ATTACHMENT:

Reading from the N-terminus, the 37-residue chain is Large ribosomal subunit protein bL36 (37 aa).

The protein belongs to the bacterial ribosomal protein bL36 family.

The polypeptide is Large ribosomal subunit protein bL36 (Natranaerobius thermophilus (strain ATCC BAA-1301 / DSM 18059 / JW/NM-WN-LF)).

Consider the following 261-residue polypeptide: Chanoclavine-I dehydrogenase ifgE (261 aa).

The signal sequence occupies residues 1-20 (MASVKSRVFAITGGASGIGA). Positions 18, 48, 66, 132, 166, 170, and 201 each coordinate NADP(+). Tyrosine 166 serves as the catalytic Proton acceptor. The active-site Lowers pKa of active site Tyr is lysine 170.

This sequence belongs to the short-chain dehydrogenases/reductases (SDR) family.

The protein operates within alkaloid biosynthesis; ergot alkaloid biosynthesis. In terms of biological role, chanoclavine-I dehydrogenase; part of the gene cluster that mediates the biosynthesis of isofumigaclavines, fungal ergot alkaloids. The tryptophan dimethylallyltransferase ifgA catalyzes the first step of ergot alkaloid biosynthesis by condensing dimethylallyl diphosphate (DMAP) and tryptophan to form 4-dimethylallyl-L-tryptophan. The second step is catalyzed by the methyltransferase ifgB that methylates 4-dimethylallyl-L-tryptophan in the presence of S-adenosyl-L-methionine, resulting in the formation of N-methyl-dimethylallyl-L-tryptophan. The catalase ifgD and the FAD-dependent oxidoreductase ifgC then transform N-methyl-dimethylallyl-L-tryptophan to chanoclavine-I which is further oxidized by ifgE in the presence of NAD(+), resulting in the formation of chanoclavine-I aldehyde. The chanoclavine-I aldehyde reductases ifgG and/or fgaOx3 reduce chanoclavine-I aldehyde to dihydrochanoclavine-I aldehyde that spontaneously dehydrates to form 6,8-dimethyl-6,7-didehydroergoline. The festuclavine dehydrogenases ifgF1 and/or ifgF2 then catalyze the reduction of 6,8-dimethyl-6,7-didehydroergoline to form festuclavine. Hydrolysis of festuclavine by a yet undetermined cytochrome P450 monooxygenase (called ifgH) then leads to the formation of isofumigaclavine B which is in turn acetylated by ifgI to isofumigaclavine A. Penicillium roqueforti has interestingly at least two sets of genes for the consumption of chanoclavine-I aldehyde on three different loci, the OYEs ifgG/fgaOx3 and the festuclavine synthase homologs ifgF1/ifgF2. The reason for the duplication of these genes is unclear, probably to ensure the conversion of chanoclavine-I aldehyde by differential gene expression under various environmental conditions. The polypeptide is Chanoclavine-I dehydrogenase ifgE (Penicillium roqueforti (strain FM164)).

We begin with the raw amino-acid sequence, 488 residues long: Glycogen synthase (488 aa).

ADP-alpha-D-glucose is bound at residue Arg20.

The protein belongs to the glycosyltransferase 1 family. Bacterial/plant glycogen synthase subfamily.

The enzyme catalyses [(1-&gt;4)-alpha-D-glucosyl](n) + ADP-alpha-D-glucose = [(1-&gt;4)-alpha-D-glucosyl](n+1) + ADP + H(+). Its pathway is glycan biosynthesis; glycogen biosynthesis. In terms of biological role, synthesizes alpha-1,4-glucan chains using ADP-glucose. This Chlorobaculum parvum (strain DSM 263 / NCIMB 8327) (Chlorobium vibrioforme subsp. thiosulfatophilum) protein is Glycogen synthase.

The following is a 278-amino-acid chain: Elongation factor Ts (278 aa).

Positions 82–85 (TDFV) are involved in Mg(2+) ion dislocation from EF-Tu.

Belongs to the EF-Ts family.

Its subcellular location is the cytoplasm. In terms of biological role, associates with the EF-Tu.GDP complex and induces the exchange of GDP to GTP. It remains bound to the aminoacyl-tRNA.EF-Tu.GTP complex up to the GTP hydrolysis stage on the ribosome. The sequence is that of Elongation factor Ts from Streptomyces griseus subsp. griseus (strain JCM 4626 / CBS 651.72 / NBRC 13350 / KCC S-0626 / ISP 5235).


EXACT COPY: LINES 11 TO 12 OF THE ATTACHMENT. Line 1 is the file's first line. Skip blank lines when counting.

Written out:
The enzyme catalyses [(1-&gt;4)-alpha-D-glucosyl](n) + ADP-alpha-D-glucose = [(1-&gt;4)-alpha-D-glucosyl](n+1) + ADP + H(+). Its pathway is glycan biosynthesis; glycogen biosynthesis. In terms of biological role, synthesizes alpha-1,4-glucan chains using ADP-glucose. This Chlorobaculum parvum (strain DSM 263 / NCIMB 8327) (Chlorobium vibrioforme subsp. thiosulfatophilum) protein is Glycogen synthase.

The following is a 278-amino-acid chain: Elongation factor Ts (278 aa).